“I think we need to make some turtles.”
We hadn’t seen Anne for several years. She had completed her education, married, and moved to another town. She enjoyed a successful teaching career and was expecting her first child. Although as beautiful and outgoing as always, grief overwhelmed her.
Standing with her mother and sister, she accepted condolences from friends and family during visitation at a local funeral home. Her father had suffered a sudden, massive heart attack. He died moments later. The physical and emotional strain left her drained. Yet, when my husband and I drew near, she smiled through her tears. While we hugged and held to one another, she whispered her desire to make turtles.
We created those wonderful gooey, caramel-filled, chocolate-covered candies when she and her sister were elementary school age. My turtle molds had been relegated to a shelf of seldom- or never-used items soon after. However, with those few words, floods of memories returned.
Anne and Val’s father and my husband worked together, and our friendship grew through shared family recreation. We invited the girls to stay with us several times, and one of our favorite activities was working in the kitchen, especially making turtles. Although probably the least nutritious of our creations, what fun to pop them from their molds and hear the girls exclaim, “We made them all by ourselves!” Vitally important decisions followed: “Whose turtle do you think looks best?” “Should we eat the head or body first?”
In the process we made messes, giggled, talked, and endured endless teasing from my husband. While busy putting her turtles together, Anne remained at his mercy. Nevertheless, she shot back verbal retorts and became a master at creative faces.
I can’t recall spending a great deal of time discussing deep theological issues. We said our usual prayer of thanks before eating. We read the Bible and prayed together at night. We discussed school and other activities But most of the time we simply enjoyed one another’s company.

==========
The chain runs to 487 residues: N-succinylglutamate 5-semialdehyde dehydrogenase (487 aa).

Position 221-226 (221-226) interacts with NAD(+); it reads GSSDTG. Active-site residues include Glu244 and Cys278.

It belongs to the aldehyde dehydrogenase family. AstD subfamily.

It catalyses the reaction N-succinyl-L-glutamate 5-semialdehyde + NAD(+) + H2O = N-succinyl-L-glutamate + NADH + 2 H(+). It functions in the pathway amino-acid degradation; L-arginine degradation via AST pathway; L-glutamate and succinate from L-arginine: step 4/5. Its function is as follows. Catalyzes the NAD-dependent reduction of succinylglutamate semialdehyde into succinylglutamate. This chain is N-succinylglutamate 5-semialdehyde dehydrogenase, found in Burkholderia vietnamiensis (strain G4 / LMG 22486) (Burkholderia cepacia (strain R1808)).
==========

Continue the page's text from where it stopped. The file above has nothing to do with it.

Little did we realize how God would use those fun-filled days to help us through one of the hardest times of our lives.
Through our grief, we gained several insights.
- Recognize the uniqueness of every situation. We don’t have a mold that fits all. Therefore, respect each person and family for where they are and what they need.
- Presence trumps platitudes. Sometimes we need no words. Instead we quietly share the moment or offer a clasped hand or hug.
- Remember special times together. Making turtles helped our situation. Remembering, laughing, and holding did not remove the grief. They did make our grief more manageable. Romans 12:15 (HCSB) tells us, “Rejoice with those who rejoice; weep with those who weep.”
- Admit limitations. Sometimes we must simply say, “I don’t know why this is happening, but I want you to know that I will be here for you through it all.”
- Hold fast to faith. Pray. Embrace God’s comfort and presence. Experience and share God’s agape love.
- Look for the good that can come from every difficulty. As Paul said in Romans 8:28 (HCSB), “We know that all things work together for the good of those who love God: those who are called according to His purpose.”
Ann’s family and ours loved and supported one another. In a far greater way, God loves and supports each of us.
God desires time with us. We don’t have to use lofty theological language or pray only when our hearts fill with sorrow. God offers to share our daily joys and provide for our ongoing growth. Then when life’s inevitable difficulties arise, that relationship, strong and vital, provides an unlimited source of comfort.